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  • Architecturally, it’s not particularly inspiring.  Many of the buildings looks like 60s tower blocks and those that don’t are identikit shining steel and glass atrocities.  It seems that much of the old Chinese architecture was swept aside in the name of progress.  That said, there are some stunning buildings – the buildings built by Chairman Mao in Tiannamen square are awe-inspiringly huge and stand as a proud and majestic reminder of China’s communist cultural revolution.  It’s interesting to contrast these with some of the more recent buildings designed by award-winning architects which are temples to consumerism and full to the brim with brands that would put Selfridges to shame.
  • Beijing is huge.  Katie Melua can’t have been too far wrong when she said there were 9 million bicycles in Beijing.  As a city of 20 million, there are people everywhere but many seem to have given up their bikes in favour of scooters and cars.  The traffic is a killer (literally – crossing the road sometimes takes nerves of steel and a good dose of sheer luck).
  • The middle class is big, and it’s rich.  I don’t know what I was expecting but there’s no hiding the fact that China is the world’s second largest economy.  It seems that everywhere you go within our district (home to 8 million) there are hoards of young Chinese decked out to the nines dropping big money on meals, designer clothes and stretched versions of premium cars – many built that way especially for the Chinese market.
  • There’s significant disparity between rich and poor.  It’s safe to say that those families higher up the party leadership chain are the wealthiest – the rich are powerful and the powerful are rich but the average salary is still just over £500 a month.
  • Beijing isn’t even slightly multi-ethnic.  The Han Chinese are the ethnic majority in both Beijing and China as a whole and their superiority is somewhat of an accepted ‘fact’ in certain circles.  As well as the Han being officially encouraged to settle in the outer Chinese regions to more widely distribute their genes there is some positive discrimination in favour of minority Chinese from outer provinces so that they may ‘better’ themselves.  Like India, the supermarket shelves are stuffed with face whitening products (think bleach in face moisturiser) and whilst most people are overwhelmingly friendly and go out of their way to help, there’s no disputing the number of stares you get just walking down the street.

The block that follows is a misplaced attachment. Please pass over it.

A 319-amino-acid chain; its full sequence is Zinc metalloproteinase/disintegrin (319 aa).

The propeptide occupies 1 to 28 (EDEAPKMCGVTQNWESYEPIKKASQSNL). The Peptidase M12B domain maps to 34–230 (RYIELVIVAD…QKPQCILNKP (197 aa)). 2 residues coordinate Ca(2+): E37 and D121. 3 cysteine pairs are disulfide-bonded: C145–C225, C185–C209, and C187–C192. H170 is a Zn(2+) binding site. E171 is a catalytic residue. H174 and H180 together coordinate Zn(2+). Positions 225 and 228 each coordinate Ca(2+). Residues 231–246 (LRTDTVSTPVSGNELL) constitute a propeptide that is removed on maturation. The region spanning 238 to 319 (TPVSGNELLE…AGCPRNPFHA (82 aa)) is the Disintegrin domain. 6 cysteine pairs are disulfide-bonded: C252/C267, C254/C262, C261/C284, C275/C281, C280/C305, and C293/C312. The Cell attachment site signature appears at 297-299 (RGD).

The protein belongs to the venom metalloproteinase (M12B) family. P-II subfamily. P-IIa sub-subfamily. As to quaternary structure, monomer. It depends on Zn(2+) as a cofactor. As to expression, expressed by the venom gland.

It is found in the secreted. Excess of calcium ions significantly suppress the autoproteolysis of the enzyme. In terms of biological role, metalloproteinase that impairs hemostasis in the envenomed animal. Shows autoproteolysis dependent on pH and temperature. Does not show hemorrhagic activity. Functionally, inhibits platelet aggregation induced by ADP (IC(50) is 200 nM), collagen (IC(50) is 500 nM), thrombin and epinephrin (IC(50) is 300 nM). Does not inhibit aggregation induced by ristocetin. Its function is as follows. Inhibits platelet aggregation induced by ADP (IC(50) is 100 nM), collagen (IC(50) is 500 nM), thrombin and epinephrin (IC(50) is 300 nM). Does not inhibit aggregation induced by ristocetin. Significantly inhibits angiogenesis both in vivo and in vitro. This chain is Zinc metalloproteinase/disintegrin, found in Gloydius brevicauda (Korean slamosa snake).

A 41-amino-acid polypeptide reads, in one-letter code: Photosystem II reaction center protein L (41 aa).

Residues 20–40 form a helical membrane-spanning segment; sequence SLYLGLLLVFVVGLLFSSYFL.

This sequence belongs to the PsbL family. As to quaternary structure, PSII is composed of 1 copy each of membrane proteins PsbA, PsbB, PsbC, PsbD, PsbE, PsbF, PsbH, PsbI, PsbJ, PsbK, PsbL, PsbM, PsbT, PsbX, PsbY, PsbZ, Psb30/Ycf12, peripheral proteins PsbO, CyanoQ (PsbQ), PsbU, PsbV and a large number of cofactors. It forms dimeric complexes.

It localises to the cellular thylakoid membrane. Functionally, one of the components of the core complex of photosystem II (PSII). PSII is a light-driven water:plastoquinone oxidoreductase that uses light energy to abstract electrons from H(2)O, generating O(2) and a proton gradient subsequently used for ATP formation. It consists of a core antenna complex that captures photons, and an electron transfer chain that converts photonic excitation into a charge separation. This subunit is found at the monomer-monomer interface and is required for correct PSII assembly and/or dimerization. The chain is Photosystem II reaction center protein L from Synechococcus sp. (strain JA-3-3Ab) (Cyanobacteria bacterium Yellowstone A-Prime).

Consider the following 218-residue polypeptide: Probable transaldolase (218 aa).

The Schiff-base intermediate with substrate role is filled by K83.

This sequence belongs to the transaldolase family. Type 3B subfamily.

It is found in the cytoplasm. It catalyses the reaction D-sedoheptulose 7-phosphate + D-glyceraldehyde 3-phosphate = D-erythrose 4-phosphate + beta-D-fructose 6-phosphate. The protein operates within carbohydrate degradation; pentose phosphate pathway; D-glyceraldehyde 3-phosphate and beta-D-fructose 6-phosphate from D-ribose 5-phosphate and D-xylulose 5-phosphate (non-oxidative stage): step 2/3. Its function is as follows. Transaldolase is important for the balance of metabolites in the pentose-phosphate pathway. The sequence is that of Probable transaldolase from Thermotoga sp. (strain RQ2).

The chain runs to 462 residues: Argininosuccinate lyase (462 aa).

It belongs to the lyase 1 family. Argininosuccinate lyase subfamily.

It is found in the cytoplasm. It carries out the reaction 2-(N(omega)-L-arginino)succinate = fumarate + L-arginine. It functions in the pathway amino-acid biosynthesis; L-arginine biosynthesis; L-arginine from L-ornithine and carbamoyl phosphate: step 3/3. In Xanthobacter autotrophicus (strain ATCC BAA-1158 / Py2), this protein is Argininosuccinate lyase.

• Having said that I can’t help but people watch.  The style and fashion you see at every turn is as exciting as it is inspiring.  Fashion really is a form of self expression here in a way I’ve not encountered in many other cities.  There’s no specific trend per se, and whilst each look is peppered with pieces from the new season the way it’s put together is unique.  And it’s not just the women I’m talking about.  There are some seriously stylish men in this town that could have walked off the runway at London Fashion Week.
  • The food is incredible! I don’t think I could muster enough adjectives for what my senses have encountered so far.  The colours, the choice, the fragrance,the flavour; simply mind-blowing! Whether you crave Michelin starred couture cuisine or simple fast street food, Beijing has it all. And at a price that renders many kitchens in this city derelict.  However as I’m a believer of kitchen therapy mine shall not be one of them.  Whilst I’d like to say I’ve eaten out and cooked in equal measure, the truth is with so much to try and my kitchenware still in transit to Beijing, so far my kitchen time has been minimal.  But the markets and food stalls have inspired me and I can’t wait to get cooking!

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  • English isn’t widely spoken and Mandarin is hard.  I’m really anxious to get begin Mandarin classes started so that I can say more than the very basics.  Currently I can say hello, thank you and order a drink (barely!).  This city will never make me it’s own if I can’t speak its language.  For now I feel reduced to watching it from the sidelines and not quite belonging.  My priority is to get some language skills and get involved – ASAP!